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Pending Delmarva deal, Bluewater pledges Del. center  

Bluewater Wind’s parent company has pledged to make Delaware the hub of its mid-Atlantic offshore operations if the state approves a long-term wind electricity contract with Delmarva Power.

Lt. Gov. John Carney requested the promise from Babcock and Brown, an Australia-based global energy and investment company that acquired Bluewater last year. Carney announced Thursday that the company had agreed to the pledge.

Bluewater is looking at ports, staging areas and training areas in Delaware, including at the Port of Wilmington and near Milford, Bluewater spokesman Jim Lanard said.

Such facilities would be used to construct turbines for Babcock-owned wind farms off the shores of other states, too, Lanard said.

Each state would also have local operation sites, he said.

Carney said putting the center in Delaware could mean hundreds of jobs during potential multi-year construction projects in Maryland and New Jersey.

Bluewater plans to bid on a proposed wind farm off the coast of New Jersey, and has expressed interest in building off the coasts of Maryland and Long Island, N.Y. Bluewater was passed over for the Long Island project, but the winning bid got shelved last year after increased cost estimates. Bluewater wants to see the project re-bid.

Carney, who is running for governor, said he hopes the pledge will convince reluctant members of the General Assembly to get behind the contract.

“It’s clear to me this is a real opportunity for Delaware to get in on the ground floor,” Carney said.

In December, lawmakers forced a deadlock among four state agencies, as the other agencies were poised to direct Delmarva to sign a 25-year wind power deal with Bluewater. House members are considering legislation to move the project ahead, and a Senate committee will hold hearings on the matter starting Thursday.

The nation could, in the coming years, pass a national version of a law requiring utilities to buy a large amount of renewable power, Carney said. Delaware and other states have such a law on the books. If that comes to pass, “Wind power would take off,” he said.

Lanard has said the Delaware project would bring 400 to 500 construction jobs to the state and at least 80 ongoing operations and maintenance jobs.

He would not speculate how many Delaware jobs would be created by work on out-of-state projects. But Carney suggested the construction jobs could linger in Delaware to work on other projects after the Rehoboth Beach project is complete.

Treasurer Jack Markell, the other Democratic candidate for governor, noted that he was the first statewide elected official to endorse the proposed wind farm. He said it has long been understood that by being the first to build an offshore wind farm in the area, Delaware would reap the economic advantages that come with building a manufacturing infrastructure.

He said he was not aware in advance of Carney’s announcement, but was not upset.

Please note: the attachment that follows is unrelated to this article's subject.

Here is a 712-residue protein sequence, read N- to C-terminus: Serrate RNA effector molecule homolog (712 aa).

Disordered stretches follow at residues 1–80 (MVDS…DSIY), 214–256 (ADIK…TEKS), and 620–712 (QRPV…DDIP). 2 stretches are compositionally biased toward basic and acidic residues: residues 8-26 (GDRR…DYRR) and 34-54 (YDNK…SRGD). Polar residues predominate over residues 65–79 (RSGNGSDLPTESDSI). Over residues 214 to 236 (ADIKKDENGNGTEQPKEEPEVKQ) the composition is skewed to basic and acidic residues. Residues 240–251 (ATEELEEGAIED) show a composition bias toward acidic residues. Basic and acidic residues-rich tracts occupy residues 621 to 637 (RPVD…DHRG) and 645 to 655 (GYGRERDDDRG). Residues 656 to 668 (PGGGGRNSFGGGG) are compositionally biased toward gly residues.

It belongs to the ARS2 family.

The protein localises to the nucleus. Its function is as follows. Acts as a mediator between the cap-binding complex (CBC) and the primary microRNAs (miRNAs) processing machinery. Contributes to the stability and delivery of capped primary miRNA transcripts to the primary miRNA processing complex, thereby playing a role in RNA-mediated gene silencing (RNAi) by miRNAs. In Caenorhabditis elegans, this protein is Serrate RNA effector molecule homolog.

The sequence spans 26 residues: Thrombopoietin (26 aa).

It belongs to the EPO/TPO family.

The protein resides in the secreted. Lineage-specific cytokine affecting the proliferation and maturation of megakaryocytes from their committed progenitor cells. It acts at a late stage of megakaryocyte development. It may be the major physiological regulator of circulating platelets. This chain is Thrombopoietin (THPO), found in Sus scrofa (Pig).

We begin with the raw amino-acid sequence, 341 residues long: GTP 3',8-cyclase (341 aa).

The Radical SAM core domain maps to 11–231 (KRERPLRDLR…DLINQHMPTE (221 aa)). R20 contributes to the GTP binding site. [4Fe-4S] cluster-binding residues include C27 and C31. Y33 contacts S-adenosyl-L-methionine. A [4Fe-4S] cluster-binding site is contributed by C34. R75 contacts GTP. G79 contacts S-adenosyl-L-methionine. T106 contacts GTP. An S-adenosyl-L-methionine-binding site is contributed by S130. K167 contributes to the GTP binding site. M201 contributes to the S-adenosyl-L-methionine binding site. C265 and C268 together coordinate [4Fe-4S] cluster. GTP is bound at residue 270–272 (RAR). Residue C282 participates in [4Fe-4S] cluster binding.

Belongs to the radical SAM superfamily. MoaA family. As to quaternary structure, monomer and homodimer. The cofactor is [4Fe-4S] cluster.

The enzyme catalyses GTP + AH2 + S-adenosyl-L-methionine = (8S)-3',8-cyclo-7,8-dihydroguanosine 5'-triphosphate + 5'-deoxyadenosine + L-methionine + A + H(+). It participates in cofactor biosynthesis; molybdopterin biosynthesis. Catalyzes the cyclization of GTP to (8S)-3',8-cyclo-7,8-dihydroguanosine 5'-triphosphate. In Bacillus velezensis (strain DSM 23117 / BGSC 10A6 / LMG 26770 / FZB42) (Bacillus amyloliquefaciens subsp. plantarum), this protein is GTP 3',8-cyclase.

“Anything that can create job opportunities and economic development opportunities for Delawareans is a good thing. I’ve said from the beginning, Delaware has a great opportunity to be first,” Markell said.

Sen. Charles Copeland, R-West Farms, a skeptic of the wind contract, said it was a positive development for a state losing its manufacturing jobs, and a wise move for Bluewater.

Copeland wondered whether Babcock would have decided to make Delaware its center of offshore operations anyway, without the pledge, “but it does solidify it some. And I think Carney ought to get credit for making them say that publicly.”

It’s always good during an election year when politicians actually do what the voter is requesting of them,” Copeland said.

But he said the announcement was short on specifics, and still doesn’t make the project any more affordable for low-income Delaware ratepayers.

Bill Yingling, Delmarva spokesman, said customers would save more by buying onshore wind power, and “this savings would have a far more favorable economic impact on consumers than any package Bluewater has brought forward.”

The Bluewater proposal answered a legislative request for in-state generation proposals; there are no plans for an in-state wind farm on land.

By Aaron Nathans

The News Journal

1 February 2008

This article is the work of the source indicated. Any opinions expressed in it are not necessarily those of National Wind Watch.

The copyright of this article resides with the author or publisher indicated. As part of its noncommercial effort to present the environmental, social, scientific, and economic issues of large-scale wind power development to a global audience seeking such information, National Wind Watch endeavors to observe “fair use” as provided for in section 107 of U.S. Copyright Law and similar “fair dealing” provisions of the copyright laws of other nations. Send requests to excerpt, general inquiries, and comments via e-mail.

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